Special Initiatives

Humanities Tennessee (HT) has received $50,000 as part of the National Endowment for the Humanities’ “United We Stand: Connecting Through Culture” initiative which awarded $2.8 million nationwide. HT’s focus with this programming during 2023-2024, our 50th anniversary year, is to explore Tennessee’s collective imagination as a tool shaping a safer, more just civic life in which all Tennesseans belong.

 

“As Americans we share a responsibility for understanding and embracing our diverse cultural histories, traditions, and experiences, and for opposing hate-based violence and extremism,” said NEH Chair Shelly C. Lowe (Navajo). “The humanities strengthen mutual understanding by providing the context, history, and models of discourse that remind us of our common purpose and shared humanity. NEH is proud to participate in this important national initiative by awarding dedicated United We Stand funding to our state and jurisdictional partners to support humanities programs focused on fostering cross-cultural understanding, communication, and resilience in communities across the country.”

 

Through our program initiatives, HT will engage communities and individuals in these crucial questions:

  • How have artists, NGO’s and Tennesseans-at-large sought to make change?
  • How attuned are our media to the systems, issues, and power dynamics that relate to safety and justice?
  • How has the State, through laws, education, and policy impacted the vulnerability of Tennesseans to prejudice and violence?

When Humanities Tennessee formed 50 years ago, we grappled with similar questions in a different time and context. Now, 23 years into a new century facing unimaginable new challenges, we look forward to “doing the humanities” as we explore these questions together.

 

Upcoming Activities & Events

Humanities Tennessee’s “United We Stand” programming will span October 2023 through July 2024. Historian Brigette Jones is co-directing, coordinating, and moderating three livestreamed, virtual events centering on each grand division. These events will be held in March, April, and May 2024, culminating in an in-person event in June 2024.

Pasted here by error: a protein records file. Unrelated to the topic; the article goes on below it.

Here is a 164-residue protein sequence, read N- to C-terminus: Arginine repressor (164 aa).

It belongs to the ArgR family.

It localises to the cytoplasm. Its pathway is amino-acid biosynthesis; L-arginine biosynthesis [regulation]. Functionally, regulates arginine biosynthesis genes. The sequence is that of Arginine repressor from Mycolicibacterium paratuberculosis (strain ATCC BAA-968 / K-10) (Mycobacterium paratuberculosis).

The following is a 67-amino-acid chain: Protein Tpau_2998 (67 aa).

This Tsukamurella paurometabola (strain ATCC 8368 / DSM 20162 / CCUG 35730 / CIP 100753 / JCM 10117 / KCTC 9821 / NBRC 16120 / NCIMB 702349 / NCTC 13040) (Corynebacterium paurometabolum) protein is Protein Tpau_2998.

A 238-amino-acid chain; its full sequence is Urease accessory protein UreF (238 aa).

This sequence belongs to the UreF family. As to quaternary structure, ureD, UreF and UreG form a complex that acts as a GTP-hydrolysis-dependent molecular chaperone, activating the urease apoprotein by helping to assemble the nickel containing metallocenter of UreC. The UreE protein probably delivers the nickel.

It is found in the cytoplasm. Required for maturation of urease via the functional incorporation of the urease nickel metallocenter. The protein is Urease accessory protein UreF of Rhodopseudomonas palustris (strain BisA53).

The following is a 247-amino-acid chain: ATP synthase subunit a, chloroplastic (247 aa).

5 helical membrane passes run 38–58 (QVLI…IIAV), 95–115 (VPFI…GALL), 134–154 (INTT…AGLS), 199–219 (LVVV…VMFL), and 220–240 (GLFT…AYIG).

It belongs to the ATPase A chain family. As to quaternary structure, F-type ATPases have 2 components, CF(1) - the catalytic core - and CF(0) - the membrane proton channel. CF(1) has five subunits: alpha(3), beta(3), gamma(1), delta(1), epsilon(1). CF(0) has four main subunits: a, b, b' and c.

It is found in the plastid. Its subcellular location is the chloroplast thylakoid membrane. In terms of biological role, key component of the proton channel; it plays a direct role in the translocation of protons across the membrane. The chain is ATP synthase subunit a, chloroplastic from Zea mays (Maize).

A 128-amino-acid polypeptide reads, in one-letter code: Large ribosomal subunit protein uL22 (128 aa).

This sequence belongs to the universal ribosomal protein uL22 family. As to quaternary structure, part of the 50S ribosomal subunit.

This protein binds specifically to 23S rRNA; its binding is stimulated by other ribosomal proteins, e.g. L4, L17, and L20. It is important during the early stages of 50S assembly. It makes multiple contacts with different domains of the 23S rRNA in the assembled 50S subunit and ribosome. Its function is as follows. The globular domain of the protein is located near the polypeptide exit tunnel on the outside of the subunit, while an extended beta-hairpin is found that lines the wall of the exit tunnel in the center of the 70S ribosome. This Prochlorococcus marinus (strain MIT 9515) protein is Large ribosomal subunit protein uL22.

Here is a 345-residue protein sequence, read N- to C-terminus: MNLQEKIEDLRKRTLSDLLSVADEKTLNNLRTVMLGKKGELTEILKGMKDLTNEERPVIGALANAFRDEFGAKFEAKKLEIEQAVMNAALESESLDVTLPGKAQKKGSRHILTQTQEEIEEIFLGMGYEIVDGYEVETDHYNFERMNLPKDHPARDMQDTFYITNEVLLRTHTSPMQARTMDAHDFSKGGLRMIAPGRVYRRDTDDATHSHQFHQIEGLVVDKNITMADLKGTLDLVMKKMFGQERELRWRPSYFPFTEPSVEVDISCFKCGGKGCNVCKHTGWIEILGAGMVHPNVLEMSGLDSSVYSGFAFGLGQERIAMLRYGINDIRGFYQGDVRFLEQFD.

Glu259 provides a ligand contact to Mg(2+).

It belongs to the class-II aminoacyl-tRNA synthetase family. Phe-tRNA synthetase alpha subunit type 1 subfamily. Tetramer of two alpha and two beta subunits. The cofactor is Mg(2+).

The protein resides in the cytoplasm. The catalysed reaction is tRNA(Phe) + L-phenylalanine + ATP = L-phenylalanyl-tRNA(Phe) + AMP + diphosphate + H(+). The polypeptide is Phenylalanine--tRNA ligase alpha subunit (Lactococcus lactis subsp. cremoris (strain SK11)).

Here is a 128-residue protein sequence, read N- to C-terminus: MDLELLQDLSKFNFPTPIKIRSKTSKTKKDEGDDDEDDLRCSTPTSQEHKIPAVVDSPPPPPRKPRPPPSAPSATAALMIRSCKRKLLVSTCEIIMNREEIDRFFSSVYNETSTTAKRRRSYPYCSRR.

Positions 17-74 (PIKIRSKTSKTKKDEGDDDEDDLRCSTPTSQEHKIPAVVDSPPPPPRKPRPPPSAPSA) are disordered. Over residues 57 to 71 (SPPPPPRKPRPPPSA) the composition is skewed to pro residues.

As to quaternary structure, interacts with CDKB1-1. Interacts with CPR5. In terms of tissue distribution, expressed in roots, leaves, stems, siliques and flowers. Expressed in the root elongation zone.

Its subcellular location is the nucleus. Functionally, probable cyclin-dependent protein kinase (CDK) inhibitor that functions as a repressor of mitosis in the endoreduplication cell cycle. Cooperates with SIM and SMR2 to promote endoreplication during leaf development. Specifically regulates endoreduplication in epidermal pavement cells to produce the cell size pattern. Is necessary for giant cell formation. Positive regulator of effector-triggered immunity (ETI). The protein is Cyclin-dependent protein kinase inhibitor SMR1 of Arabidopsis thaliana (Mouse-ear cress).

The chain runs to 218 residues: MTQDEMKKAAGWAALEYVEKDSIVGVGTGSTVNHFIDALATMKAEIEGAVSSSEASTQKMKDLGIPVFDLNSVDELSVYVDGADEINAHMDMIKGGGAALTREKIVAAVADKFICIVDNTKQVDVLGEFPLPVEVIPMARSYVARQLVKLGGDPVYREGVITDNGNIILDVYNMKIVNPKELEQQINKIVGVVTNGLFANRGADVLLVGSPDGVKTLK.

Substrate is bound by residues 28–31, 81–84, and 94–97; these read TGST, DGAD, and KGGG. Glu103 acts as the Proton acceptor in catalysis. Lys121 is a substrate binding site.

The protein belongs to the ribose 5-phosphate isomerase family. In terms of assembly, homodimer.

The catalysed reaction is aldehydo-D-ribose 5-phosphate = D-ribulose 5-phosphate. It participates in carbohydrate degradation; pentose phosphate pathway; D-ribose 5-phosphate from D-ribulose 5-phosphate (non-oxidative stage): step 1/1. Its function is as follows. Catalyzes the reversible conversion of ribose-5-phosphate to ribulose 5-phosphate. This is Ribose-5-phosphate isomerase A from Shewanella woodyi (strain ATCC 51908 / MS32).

Our online literary publication, Chapter16.org, will include a series of author interviews and personal essays from Tennesseans from across the political spectrum who have joined efforts to address vitriol and hate that has consumed some online communities and spilled into physical towns and neighborhoods in Tennessee. Chapter 16 also features reviews of several books featured at the 2023 Southern Festival of Books as part of the “United We Stand” track (see below for full list.)

United We Stand: Connecting Through Culture is a joint initiative of the National Endowment for the Humanities (NEH) and the National Endowment for the Arts (NEA) that leverages the arts and humanities to combat hate-motivated violence. Funding for Humanities Tennessee programming has been provided by the NEH.


Authors and books featured at the 2023 Southern Festival of Books

Violence has often unfolded in tandem with Tennessee’s history. This track of sessions addressed historical accounts of racial violence and contemporary violent extremism as part of the national “United We Stand: Connecting Through Culture” initiative, funded in part by the National Endowment for the Humanities.

Whether through acts of physical brutality or deliberate measures to exclude, forms of violence arise when we ignore our shared humanity. Tennesseans have long challenged this behavior. We hope you may add some of these titles to your reading list in advance of the spring 2024 programs.

 

Timothy Egan | Saturday, Oct. 21, 11am – Noon
A historical thriller by the Pulitzer and National Book Award-winning author that tells the riveting story of the Klan’s rise to power in the 1920s, the cunning con man who drove that rise, and the woman who stopped them.

 

 

Ben Fountain, Stephen Kearse | Saturday, Oct. 21, 1:30 – 2:30pm
Power corrupts absolutely. In these masterful novels set in Haiti and Atlanta, ordinary people confront powerful forces.

 

 

 

Fergus Bordewich | Sunday, Oct. 22, 11am – Noon
A stunning history of the first national anti-terrorist campaign waged on American soil—when Ulysses S. Grant wielded the power of the federal government to dismantle the KKK.

 

 

Jefferson Cowie | Sunday, Oct. 22, 12 – 1pm
An “important, deeply affecting—and regrettably relevant” (New York Times) chronicle of a sinister idea of freedom: white Americans’ freedom to oppress others and their fight against the government that got in their way. Cowie won the 2022 Pulitzer Prize for Nonfiction for this book.

 

 

Yasmine Ali, Rachel Louise Martin, Emily Strasser | Sunday, Oct. 22, 2 – 3pm
A fire that led to the founding of FEMA. A school desegregation in a small Tennessee town. The secret community that helped build the atomic bomb. These gripping true stories make Tennessee history come alive.